Photo: University of Illinois Urbana-Champaign

He is like a quiet storm on the horizon, powerful, yet wrapped in a cloth of humility, Dr. Haki R. Madhubuti is a scholar, publisher, poet, writer, lecturer, activist, husband, and father. He is a proponent of independent Black institutions and the founder, publisher and chairman of the board of Third World Press, the oldest and largest independent Black-owned press in the U.S. which celebrated its 50th anniversary this year. He started his now multi-million dollar publishing house in a modest basement apartment in Southside Chicago’s Englewood district with just $400 earned from poetry readings. Fueled by a dream to make his venture successful, Madhubuti purchased a mimeograph machine and soon he was making books.

Born Donald L. Lee, Madhubuti adopted his Swahili name after visiting Africa back in 1974. The once key member of the powerhouse Black Arts Movement felt the name change would help him achieve a greater sense of self-identification. Haki means “justice” and Madhubuti, “precise, accurate, and dependable.” Madhubuti, who holds an MFA from the University of Iowa and an honorary doctoral degree from DePaul University, always recognized how education is a very vital tool in mitigating most of the challenges faced in life. Married for nearly 45 years to Dr. Carol ‘Safisha’ D. Lee, an Edwina S. Tarry professor of education and social policy, learning sciences and African-American Studies at Northwestern University in Chicago, the pair founded the Institute of Positive Education back in 1969 to ensure that young people are exposed to quality learning opportunities that build the breadth of skills needed to succeed in a rapidly changing world. Out of their educational investment came three South Side schools: New Concept School, The Betty Shabazz International Charter Schools, and Barbara A. Sizemore Academy.

As an author, Madhubuti’s 1969 controversial and powerful verse collection, Don’t Cry, Scream put him on the map. The latest of the over 20 books he’s authored which was co-edited with Lasana D. Kazembe, Not Our President: New Directions from the Pushed Out, the Others, and the Clear Majority in Trump’s Stolen America is a call-to-action for a progressive awakening, more critical thinking, and includes about 30 contributors who write about Number 45.

Dr. Madhubuti took time out of his busy schedule to share with 50BOLD some much-needed truthspeak for our people.

50BOLD: What inspired you to co-edit Not Our President?

Madhubuti: When Trump was elected, I feared for the worse and the worse has come about. He’s not only incompetent, corrupt, a white supremacist; he’s a sexist to the bone. I wrote an essay back in December that was published about 45. I decided, along with Dr. Lasana Kazembe that we should do a book.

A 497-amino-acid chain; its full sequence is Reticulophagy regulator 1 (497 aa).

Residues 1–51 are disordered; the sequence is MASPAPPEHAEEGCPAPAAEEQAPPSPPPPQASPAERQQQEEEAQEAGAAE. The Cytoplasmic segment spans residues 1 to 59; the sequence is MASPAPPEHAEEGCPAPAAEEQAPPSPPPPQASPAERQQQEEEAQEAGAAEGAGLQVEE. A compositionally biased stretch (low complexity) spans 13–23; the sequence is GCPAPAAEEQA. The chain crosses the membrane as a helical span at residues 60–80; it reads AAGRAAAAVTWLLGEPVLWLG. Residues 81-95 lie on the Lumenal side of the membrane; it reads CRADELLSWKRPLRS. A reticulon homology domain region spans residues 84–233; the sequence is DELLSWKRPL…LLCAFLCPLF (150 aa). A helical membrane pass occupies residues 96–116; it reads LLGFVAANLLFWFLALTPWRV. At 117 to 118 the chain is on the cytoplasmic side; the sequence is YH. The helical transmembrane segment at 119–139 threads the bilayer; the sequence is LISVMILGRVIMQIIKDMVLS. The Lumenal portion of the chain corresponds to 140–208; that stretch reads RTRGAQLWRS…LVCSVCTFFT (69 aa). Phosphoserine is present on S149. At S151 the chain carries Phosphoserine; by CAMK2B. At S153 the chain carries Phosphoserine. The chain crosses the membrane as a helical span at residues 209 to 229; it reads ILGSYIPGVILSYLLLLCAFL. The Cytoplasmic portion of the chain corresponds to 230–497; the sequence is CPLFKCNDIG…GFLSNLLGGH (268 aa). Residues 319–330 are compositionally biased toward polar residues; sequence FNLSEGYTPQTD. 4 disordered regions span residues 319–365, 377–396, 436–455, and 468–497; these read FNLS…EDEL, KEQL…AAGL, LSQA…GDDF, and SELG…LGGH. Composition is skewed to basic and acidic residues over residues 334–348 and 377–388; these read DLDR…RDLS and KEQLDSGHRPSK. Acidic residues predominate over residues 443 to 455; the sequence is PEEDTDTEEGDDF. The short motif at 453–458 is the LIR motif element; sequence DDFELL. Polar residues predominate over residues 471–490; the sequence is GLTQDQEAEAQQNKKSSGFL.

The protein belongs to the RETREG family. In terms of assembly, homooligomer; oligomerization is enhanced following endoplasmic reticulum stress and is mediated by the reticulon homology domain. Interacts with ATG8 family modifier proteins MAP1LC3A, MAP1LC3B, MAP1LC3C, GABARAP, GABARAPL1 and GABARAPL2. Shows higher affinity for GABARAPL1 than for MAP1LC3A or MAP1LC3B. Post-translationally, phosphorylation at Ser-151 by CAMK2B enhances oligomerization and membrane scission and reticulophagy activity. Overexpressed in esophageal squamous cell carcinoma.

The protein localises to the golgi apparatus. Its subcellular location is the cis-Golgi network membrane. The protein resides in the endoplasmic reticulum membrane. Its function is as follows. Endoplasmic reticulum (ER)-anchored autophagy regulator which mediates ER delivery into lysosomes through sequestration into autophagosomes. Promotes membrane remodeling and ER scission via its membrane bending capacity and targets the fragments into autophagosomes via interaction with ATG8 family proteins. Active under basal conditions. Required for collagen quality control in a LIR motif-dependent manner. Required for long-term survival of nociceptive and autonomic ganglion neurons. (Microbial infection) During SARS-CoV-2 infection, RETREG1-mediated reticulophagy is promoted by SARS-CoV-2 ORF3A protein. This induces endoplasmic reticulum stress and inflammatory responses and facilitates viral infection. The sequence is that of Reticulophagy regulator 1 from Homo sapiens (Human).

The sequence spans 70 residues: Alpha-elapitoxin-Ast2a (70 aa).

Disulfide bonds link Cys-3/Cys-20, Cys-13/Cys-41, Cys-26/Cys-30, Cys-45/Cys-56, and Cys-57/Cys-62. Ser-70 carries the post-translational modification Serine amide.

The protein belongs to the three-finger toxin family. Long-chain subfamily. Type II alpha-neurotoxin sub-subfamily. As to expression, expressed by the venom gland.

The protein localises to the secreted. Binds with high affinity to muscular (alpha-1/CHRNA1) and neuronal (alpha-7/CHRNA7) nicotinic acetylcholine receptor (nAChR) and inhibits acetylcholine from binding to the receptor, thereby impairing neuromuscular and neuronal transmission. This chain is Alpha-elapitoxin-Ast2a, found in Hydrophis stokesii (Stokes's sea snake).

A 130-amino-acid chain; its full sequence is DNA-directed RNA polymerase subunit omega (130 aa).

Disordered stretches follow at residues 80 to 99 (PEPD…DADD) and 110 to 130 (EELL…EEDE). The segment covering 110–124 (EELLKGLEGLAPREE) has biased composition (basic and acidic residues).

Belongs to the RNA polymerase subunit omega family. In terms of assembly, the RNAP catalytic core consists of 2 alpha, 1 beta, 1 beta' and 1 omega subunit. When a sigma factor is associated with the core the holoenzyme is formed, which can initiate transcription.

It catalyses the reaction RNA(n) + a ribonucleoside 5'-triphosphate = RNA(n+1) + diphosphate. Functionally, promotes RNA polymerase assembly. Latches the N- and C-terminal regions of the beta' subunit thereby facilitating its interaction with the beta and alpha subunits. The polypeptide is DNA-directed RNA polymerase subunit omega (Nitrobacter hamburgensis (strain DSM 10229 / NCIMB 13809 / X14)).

At that point, we put out a national call for essays and they poured in. It was an act of urgency. And it was an act of love to show that there was a body of Black men and women, as well as others, who indicate to the clear majority (that they should be) against or need to be against his presidency.

50BOLD: What is your message of wisdom that you would like to deliver to Black youth right now?

Madhubuti: The major problem facing not only Black communities but the general population in the United States, and even the world, is ignorance. Early on in life, young people have to understand the critical importance of reading, study, of thinking, meditation. Learn to love learning. Learn to love oneself. Understand that in the western world, Black people are seen as the outsider, the bottom.

We have been fighting for our humanity ever since we arrived here. We ended up hating ourselves. The average Black person does not have a serious understanding of Black history. If you don’t know, you can’t do. If you don’t know who you are anybody can name you. And they have done that.

My responsibility to young writers is that you have to know what you are writing about. You just can’t be coming off the top of your head. And that requires study. That happened to me quite early. I started to read Richard Wright’s, Black Boy at age 14, and it carried me on this long journey.

50BOLD: What was the impetus for writing your book Taking Bullets?

Madhubuti: It came about as the result of the murder of young Black men across the country by vigilante whites as well as the so-called legal police departments. It was the 12-year-old boy Tamir Rice who was murdered in 2014 by the Cleveland policeman (Timothy Loehmann) who faced no charges. It was very clear to me that if Tamir Rice were white, he’d still be alive.

The subtitle of the book is Terrorism and Black Life in Twenty-first Century America: Confronting White Nationalism, Supremacy, Privilege, Plutocracy and Oligarchy. You are talking about the very rich–the Koch Brothers, the Gates family, Warren Buffet, the Walton family. If you take these four or five families together and combine their worth, it eclipses the wealth of over 80% of the population of this country, obscene!

Taking Bullets came about by trying to address the question of criminal wealth, as well as the killing of young Black men and women in this country by illegal forces. I felt I had to get this out and start a conversation.

50BOLD: As one of the architects of the Black Arts Movement, who were and are your inspirations?

Madhubuti: Gwendolyn Brooks was one of the majors. Dudley Randall would be another, Langston Hughes. They would all be considered precursors to the Black Arts Movement. I grew up reading Robert Hayden, Richard Wright, Chester Hines, Ralph Ellison, Margaret Walker. I grew up absorbing the poetry of Countee Cullen and Sterling A. Brown. The precursors of the Black Arts Movement — Zora Neale Hurston and Claude McKay, I can go on and on. These are people that instilled in me a serious understanding of why writing and literature is absolutely necessary. And having had the opportunity to meet some of them and interact with them was very important to me.

People don’t realize that the Black Arts Movement took off with the assassination of Malcolm X. When Malcolm was assassinated those of us who loved Malcolm and who cared a great deal for him began to re-evaluate our position in this country.